Smith & Wesson sued over advertising by Highland Park victims

Gunmaker Smith & Wesson is among those named in new lawsuits filed by the legal arms of Everytown for Gun Safety and Brady (along with several other law firms) on behalf of some of the victims and family members of those killed in the July 4th shooting in Highland Park, Illinois, along with the shooter himself, his father, and the Illinois gun store that sold the Smith & Wesson rifle to the suspect.

The lawsuit accuses Smith & Wesson of using its advertising and marketing to target “troubled” young men like the 21-year old accused of the attack on the Independence Day parade in the Chicago suburb, though the evidence provided by the gun control groups is pretty uncompelling.

This is the same bullshit used to get around the PLCAA by the Sandy Hook parents.

This is the new frontier of lawfare against gun companies.

It doesn’t matter what the shooters motivation actually was or what the ad actually said, they will judge shop until they find a judge who will allow this bullshit to proceed.

Because Remington settled it opened the door to this.

Now everyone will pay the price.

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By J. Kb

5 thoughts on “I said the Remington Sandy Hood settlement was a bad idea”
  1. S&W might fight this one, hard. (I hope)
    Not sure if I have the full story correct, but if I remember…
    Remington was in bankruptcy, and basically run by the banks at that point. It was run by people who wanted to recover as much debt as they could, not people who gave a crap about long term. Not only that, it was Bushmaster, not Remington itself that was sued, and again… bankers could care less about closing down a subsidiary if needed.
    In other words, settle was the word, not fight.
    S&W has a different management at this point. I am cautiously optimistic.

  2. Remington had nothing to do with the ad campaign that Bushmaster ran which was the “cause” of the lawsuit. Remington purchased Bushmaster after the asshole’s mother bought the rifle.

    The first suits were tossed because of the PLCAA. Then they changed the suit to be false/misleading/bad advertising caused the death of all of those children. They lost, multiple times in CT courts. Finally it reached the CT Supreme Court where they ruled that they didn’t think it would win but the suit should have its day in court.

    Remington appealed to SCOTUS which denied Cert.

    The case was proceeding and it was costing Remington.

    All of those fees were being paid by Remington’s insurance carriers.

    Remington declared bankruptcy and sold off all of their assets. What remained was the actual Remington name and this huge court case. The insurance carriers settled for a large amount and the bankruptcy completed.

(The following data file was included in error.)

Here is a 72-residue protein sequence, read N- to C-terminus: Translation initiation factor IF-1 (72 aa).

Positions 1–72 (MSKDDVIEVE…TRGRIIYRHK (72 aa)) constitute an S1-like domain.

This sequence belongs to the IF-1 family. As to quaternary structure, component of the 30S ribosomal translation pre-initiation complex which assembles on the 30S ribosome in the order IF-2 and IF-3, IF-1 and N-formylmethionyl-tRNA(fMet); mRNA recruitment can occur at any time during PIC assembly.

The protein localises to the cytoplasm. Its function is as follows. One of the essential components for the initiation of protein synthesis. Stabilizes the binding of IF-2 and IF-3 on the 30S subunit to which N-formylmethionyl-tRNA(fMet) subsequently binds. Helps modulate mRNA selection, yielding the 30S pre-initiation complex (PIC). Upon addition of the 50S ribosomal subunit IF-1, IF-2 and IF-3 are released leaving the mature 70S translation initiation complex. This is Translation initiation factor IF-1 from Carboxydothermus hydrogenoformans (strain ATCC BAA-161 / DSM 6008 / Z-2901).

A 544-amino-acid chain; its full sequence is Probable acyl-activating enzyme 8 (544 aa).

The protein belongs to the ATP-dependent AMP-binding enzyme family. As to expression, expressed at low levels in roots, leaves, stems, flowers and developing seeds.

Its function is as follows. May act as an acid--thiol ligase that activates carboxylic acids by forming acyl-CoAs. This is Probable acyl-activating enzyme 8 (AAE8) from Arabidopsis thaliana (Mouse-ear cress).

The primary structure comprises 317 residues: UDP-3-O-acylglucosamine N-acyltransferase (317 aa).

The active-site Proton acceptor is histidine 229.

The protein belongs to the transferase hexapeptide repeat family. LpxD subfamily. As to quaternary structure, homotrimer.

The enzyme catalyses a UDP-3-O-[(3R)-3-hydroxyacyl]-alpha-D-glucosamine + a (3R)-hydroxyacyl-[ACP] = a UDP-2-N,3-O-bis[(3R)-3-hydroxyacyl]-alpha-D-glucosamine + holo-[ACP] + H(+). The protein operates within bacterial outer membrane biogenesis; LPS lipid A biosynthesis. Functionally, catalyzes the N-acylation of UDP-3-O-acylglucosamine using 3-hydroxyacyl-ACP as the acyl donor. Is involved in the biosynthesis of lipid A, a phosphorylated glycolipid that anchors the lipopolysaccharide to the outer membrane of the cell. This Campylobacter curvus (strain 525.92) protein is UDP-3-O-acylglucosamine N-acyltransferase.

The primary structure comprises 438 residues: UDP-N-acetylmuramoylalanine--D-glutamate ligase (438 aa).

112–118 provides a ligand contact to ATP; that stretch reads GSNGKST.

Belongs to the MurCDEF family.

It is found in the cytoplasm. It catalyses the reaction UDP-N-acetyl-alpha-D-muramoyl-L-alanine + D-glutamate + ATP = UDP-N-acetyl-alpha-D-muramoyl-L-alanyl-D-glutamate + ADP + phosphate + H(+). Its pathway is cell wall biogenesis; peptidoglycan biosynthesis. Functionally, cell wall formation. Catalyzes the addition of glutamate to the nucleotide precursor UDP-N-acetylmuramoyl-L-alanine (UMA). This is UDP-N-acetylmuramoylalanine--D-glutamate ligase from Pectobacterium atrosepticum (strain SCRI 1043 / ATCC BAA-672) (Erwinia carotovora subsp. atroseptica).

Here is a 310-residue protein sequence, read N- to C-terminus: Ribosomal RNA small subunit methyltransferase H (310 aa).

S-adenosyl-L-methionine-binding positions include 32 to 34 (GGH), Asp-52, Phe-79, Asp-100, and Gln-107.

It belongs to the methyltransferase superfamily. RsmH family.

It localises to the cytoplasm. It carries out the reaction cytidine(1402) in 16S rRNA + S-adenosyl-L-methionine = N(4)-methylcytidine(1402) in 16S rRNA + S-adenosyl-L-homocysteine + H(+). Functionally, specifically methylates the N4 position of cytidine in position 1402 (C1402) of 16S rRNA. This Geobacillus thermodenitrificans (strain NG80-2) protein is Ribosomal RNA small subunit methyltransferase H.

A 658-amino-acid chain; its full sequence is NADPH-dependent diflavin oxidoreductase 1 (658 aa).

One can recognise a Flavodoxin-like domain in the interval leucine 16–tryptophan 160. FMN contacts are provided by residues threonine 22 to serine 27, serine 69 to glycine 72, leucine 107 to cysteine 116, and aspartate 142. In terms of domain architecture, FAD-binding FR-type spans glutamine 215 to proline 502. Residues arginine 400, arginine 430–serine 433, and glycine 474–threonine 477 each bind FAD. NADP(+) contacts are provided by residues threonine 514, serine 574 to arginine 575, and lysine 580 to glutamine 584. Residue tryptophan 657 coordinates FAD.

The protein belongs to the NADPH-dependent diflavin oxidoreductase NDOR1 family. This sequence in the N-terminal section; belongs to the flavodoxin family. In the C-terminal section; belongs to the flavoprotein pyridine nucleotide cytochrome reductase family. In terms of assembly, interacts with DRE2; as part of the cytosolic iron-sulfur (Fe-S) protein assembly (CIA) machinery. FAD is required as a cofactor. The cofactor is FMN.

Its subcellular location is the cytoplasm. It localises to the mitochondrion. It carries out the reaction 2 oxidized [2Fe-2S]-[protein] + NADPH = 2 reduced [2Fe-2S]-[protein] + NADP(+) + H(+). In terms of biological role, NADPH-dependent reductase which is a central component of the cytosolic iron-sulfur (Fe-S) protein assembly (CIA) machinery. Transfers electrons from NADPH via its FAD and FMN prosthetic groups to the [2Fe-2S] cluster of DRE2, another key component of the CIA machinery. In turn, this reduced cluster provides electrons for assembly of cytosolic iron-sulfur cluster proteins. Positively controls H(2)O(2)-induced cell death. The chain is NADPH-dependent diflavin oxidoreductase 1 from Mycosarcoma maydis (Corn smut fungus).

The “gun people” of Remington were not involved with that settlement. They were all long gone.

    We know this was a huge loss. You can see it in the number of laws that have now been structured precisely to allow this sort of lawsuit. “Some dude kills your son. That dude could have seen an ad. Your ad could appeal to murdering scum. Therefore you are able to sue because the “ad” is what killed your son.”

  3. My understanding is as CMBTTek’s (eta: and Therefore’s), Remington was no longer a functioning entity at that time, and it was their insurers who ultimately made the call to settle. In that case, it’s simply a dry calculation for the insurer: a guaranteed loss of $X today, or after spending time and money on litigation, have a probability of paying out many times $X.
    The situation, to me, seems a little different given there’s a functioning company in the process. I am especially hopeful given the S&W CEO’s response to the recent Congressional inquisitional process, ah, hearings.

    1. You’re all commenting (accurately) in the fact that the Remington that settled was different than Rem Arms the gun company and that this was an issue of the insurance companies… blah blah blah.

      I don’t care.

      You are thinking like rational people interested in facts.

      You have to think like the enemy.

      Remington settled. Precedent is set. The tactic of going around the PLCAA by suing over advertising is established. This will be abused.

      I worked as an engineering consultant in litigation. The general aviation industry never settles, ever, for the explicit reason on not wanting to invite more lawsuits.

Only one rule: Don't be a dick.

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